Inflammation is heavily involved in liver fibrosis. HSCs play an active role in this process via interactions with diverse types of immune cells (14). Inflammation may often coexist with liver fibrosis after liver insult. During inflammatory progression, lymphocytes and neutrophils may invade the liver and have direct effects on HSCs. The immune cells are affected by activated HSCs, which secrete chemokines and cytokines such as TGF-β, IL-10 and IL-6 (23). Medicinal plants reduce liver fibrosis and inflammation by downregulating hepatic expression and secretion of inflammatory cytokines. Inflammatory cytokines targeted by plant-derived compounds include TNF-α, IL-1α, IL-1β, IL-2, IL-4, IL-6, IL-12, IL-18 and IFN-γ. Pro-inflammatory cytokines can regulate the synthesis of a wide variety of acute phase proteins in the liver. They are also involved in the pathogenesis of liver cirrhosis and fibrosis (24). It is possible that during the inflammatory response, chemoattraction of various immune cells is promoted by human HSCs. That is, activated HSCs can evoke neutrophil chemotaxis after secreting IL-8, a neutrophil chemoattractant, and macrophage inhibitory protein-2 (MIP-2) (25,26). Accordingly, both the inflammatory response and liver fibrosis are affected by HSCs. Previous studies indicate that HSCs are a major factor in liver fibrosis and hepatic inflammation. Thus, inhibition of the secretion of pro-inflammatory cytokines by HSCs is an important strategic element for inhibiting inflammation and fibrosis of the liver.

Our results demonstrated that GSP noticeably suppressed the expression of IL-1β, IL-6 and IL-8 (Fig. 3). Inflammatory stimuli (such as LPS treatment in HSCs) induce excessive production of cytokines, which intensifies the immune response and subsequent inflammation (27). Therefore, anti-inflammatory therapies often target pro-inflammatory cytokines, supporting our findings that GSP has anti-inflammatory activity via inhibition of the protein expression of IL-1β, IL-6 and IL-8 (Figs. 3 and 7).

TLRs, particularly TLR2 and TLR4, are central mediators of inflammation during liver fibrosis. LPS signals are transmitted via TLR2 and TLR4 to the intracellular compartment, and thus, the two transmembrane receptors play important roles in the immune system (28). In this study, we demonstrated that GSP regulates TLR4 gene transcription in activated human HSCs (Fig. 2B). GSP could be employed for the inhibition of LPS/TLR4 signaling to prevent liver fibrosis. These results also suggest that GSP plays a regulatory role in inflammation at the level of TLR transcription. NODs and TLRs are a central part of the mammalian innate immune response (29). For example, NOD1 and NOD2 are primarily involved in mediating antibacterial defenses (30). We found that GSP downregulated LPS-induced NOD2 expression (Fig. 2D). These results suggest that both ligands for NOD2 and TLR4 may synergistically improve innate immune responses for the induction of the inflammatory response in HSCs (Fig. 2B and D).

iNOS and COX-2 play critical roles in the pathogenesis of certain types of human cancer and inflammatory disorders (31). Therefore, anti-inflammatory agents that inhibit iNOS and COX-2 genes may be used as potential therapeutics to treat inflammatory and infectious diseases. The results of this study indicate that GSP can efficiently inhibit the expression of iNOS and COX-2 (Fig. 4). NF-κB, a transcription factor, plays a role in the regulation of the expression of inflammatory mediators such as IL-1β, IL-6, iNOS and COX-2 (22). When activated by stimuli such as LPS, NF-κB dissociates from IκBα to become an active form, and IκBα is degraded. In this study, we found that GSP attenuated LPS-stimulated phosphorylation of NF-κB in HSCs by blocking IκBα phosphorylation. The MAPK pathway is involved in the expression and regulation of inflammatory mediators including iNOS and COX-2, as well as in the activation of NF-κB (32). Since GSP inhibits NF-κB activation, we proposed the hypothesis that the MAPK pathway is involved in the attenuation of inflammatory mediators. This study showed that GSP decreased LPS-stimulated activation of MAPK in HSCs (Figs. 5 and 6). We believe that GSP exerts its anti-inflammatory effects partly by the attenuation of MAPK and NF-κB activation.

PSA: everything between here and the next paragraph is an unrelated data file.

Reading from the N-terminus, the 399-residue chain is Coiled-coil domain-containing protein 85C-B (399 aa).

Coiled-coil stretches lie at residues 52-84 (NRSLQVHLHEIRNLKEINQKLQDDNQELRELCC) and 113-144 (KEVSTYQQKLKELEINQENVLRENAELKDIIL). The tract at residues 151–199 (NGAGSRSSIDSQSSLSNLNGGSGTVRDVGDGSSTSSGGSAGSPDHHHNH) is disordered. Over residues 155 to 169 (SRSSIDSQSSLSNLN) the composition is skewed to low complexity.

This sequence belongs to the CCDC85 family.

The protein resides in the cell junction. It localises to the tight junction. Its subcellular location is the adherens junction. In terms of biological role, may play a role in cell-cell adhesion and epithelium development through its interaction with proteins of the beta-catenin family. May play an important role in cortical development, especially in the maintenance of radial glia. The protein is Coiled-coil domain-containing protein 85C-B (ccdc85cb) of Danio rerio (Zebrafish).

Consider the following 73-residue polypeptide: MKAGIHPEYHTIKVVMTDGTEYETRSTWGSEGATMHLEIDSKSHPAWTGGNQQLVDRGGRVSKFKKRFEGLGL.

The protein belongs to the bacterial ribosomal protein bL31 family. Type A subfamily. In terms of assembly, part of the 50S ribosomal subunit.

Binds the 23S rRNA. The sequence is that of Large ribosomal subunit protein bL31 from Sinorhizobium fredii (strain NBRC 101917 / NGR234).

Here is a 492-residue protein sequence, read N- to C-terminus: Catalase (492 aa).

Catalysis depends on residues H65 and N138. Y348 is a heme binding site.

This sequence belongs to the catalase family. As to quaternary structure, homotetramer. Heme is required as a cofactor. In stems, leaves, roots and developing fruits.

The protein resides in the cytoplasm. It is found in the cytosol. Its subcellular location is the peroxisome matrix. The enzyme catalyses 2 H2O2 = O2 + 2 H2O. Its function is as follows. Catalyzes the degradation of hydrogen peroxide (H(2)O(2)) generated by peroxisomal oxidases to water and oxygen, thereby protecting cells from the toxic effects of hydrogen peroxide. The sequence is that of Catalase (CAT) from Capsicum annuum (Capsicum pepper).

LPS is a strong activator of the PI3K/Akt and MAPK pathways. It was recently shown that the PI3K/Akt pathway plays an important role in the regulation of LPS-induced acute inflammatory responses (33). However, its role in the regulation of NF-κB transactivation is still unclear. In this study, LPS-stimulated phosphorylation of p38 MAPK and Akt was suppressed following GSP treatment. This suggests that the suppression of LPS-induced secretion of pro-inflammatory cytokines in HSCs may be correlated with the suppression of p38 MAPK phosphorylation by GSP (Fig. 6). Our current findings suggest that GSP may block LPS-induced NF-κB activation by inhibiting the phosphorylation of MAPKs and Akt, subsequently decreasing the protein levels of iNOS, COX-2 and other related inflammatory cytokines. In addition, our results also suggest that innate immune responses may be initiated by TLR4 ligands and further increased by NOD2 ligands, resulting in the stimulation of an inflammatory response in human HSCs (Fig. 8).

In conclusion, the results of this study demonstrated that GSP suppresses many inflammatory events, including pro-inflammatory cytokine secretion in LPS-stimulated HSCs. That is, GSP plays a critical role in suppressing the expression of COX-2 and iNOS, as well as the expression of pro-inflammatory cytokines such as IL-8. These inhibitory effects appear to occur via inhibition of IκBα phosphorylation and subsequent suppression of NF-κB activation, p38 MAP kinase, and Akt signaling. Hence, GSP may be a potential anti-inflammatory agent with which to treat liver disease.

Acknowledgments

The present study was financially supported by a grant (B110053) from the Korean Health Technology R&D Project, Ministry of Health and Welfare, Republic of Korea. This study was also supported by a Korea University Grant.

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July 2017
Volume 40 Issue 1

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Lee, J., Kim, Y.I., Kim, Y., Choi, M., Min, S., Joo, Y.H. ... Chung, N. (2017). Grape seed proanthocyanidin inhibits inflammatory responses in hepatic stellate cells by modulating the MAPK, Akt and NF-κB signaling pathways. International Journal of Molecular Medicine, 40, 226-234. https://doi.org/10.3892/ijmm.2017.2997
MLA
Lee, J., Kim, Y. I., Kim, Y., Choi, M., Min, S., Joo, Y. H., Yim, S., Chung, N."Grape seed proanthocyanidin inhibits inflammatory responses in hepatic stellate cells by modulating the MAPK, Akt and NF-κB signaling pathways". International Journal of Molecular Medicine 40.1 (2017): 226-234.
Chicago
Lee, J., Kim, Y. I., Kim, Y., Choi, M., Min, S., Joo, Y. H., Yim, S., Chung, N."Grape seed proanthocyanidin inhibits inflammatory responses in hepatic stellate cells by modulating the MAPK, Akt and NF-κB signaling pathways". International Journal of Molecular Medicine 40, no. 1 (2017): 226-234. https://doi.org/10.3892/ijmm.2017.2997